For me, a conjunction is a connector because it is that part of speech that connects words, clauses, phrases, or sentences.
See an example below,
- I think, Sarah is going to bring laptop and books.
In the above example, ‘and’ is the conjunction that is used to join the words ‘laptop’ and ‘books.’
Now, I want to tell you more about conjunctions. There are three different types of conjunctions. Each type has the same function i.e. connects words, clauses, phrases, or sentences.
Let us discuss each of these types one by one.
1. Coordinating Conjunctions:
There are seven coordinating conjunctions that are used to join words, phrases, and independent clauses. They are for, and, nor, but, or, yet, and so.
There is a very famous acronym to remember the list of coordinating conjunctions. The acronym is ‘FANBOYS.’ See below,
F > for
A > and
N > nor
B > but
O > or
Y > yet
S > so
- You may go to a school or a library to get the book.
- I was not ready to go out but I managed to get ready in five minutes.
In the above sentences, the clauses that are joined by coordinating conjunctions (‘or’ and ‘but’) are brief and carry equal weight. That is why; you do not need to put a comma.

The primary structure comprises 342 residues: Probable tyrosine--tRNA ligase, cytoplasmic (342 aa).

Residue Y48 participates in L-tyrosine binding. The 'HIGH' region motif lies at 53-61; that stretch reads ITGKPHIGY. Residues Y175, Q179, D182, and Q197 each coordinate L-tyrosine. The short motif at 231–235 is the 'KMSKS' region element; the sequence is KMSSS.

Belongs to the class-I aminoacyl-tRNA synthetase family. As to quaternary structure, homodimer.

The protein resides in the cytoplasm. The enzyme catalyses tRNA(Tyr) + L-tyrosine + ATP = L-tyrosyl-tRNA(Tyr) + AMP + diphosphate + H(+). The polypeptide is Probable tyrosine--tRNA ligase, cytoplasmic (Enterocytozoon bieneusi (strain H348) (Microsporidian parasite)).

However, when the clauses that are joined by a coordinating conjunction are long, then you can use a comma just before the conjunction. For example,
- I wanted to do something, so I decided to go out and join the party.
Note: Coordinating conjunctions are placed in between the clauses or words that are linked together.
2. Subordinating Conjunctions
A subordinating conjunction is the type of conjunctions that connects a dependent clause to an independent clause. In this, a dependent clause starts with a subordinating conjunction.
Below is the list of a few subordinating conjunctions.
- Even though
- Rather than
- If I take the extra classes, I’ll get more information about our project.
In the above example sentence, the dependent clause, ‘if I take the extra classes,’ is the beginning clause. This is the reason for placing a comma after the dependent clause. However, if the whole sentence starts with an independent clause, there is no need to place a comma. See the example below,
- I’ll get more information about our project if I take the extra classes.
3. Correlative Conjunctions
For me, correlative conjunctions can be known as paired conjunctions, for instance, either… or, neither… nor, both… and, etc.
They have the same usage as coordinating conjunctions. It means that they are used to join clauses that are of equal weight.
- I am not only a good photographer but also a professional teacher.
- Both ‘discreet’ and ‘discrete’ are known as homophones.
Hence, the use of a conjunction is very much obvious. It helps a writer to make interesting as well as complex sentences. It is such part of a speech that connects words, clauses, or phrases.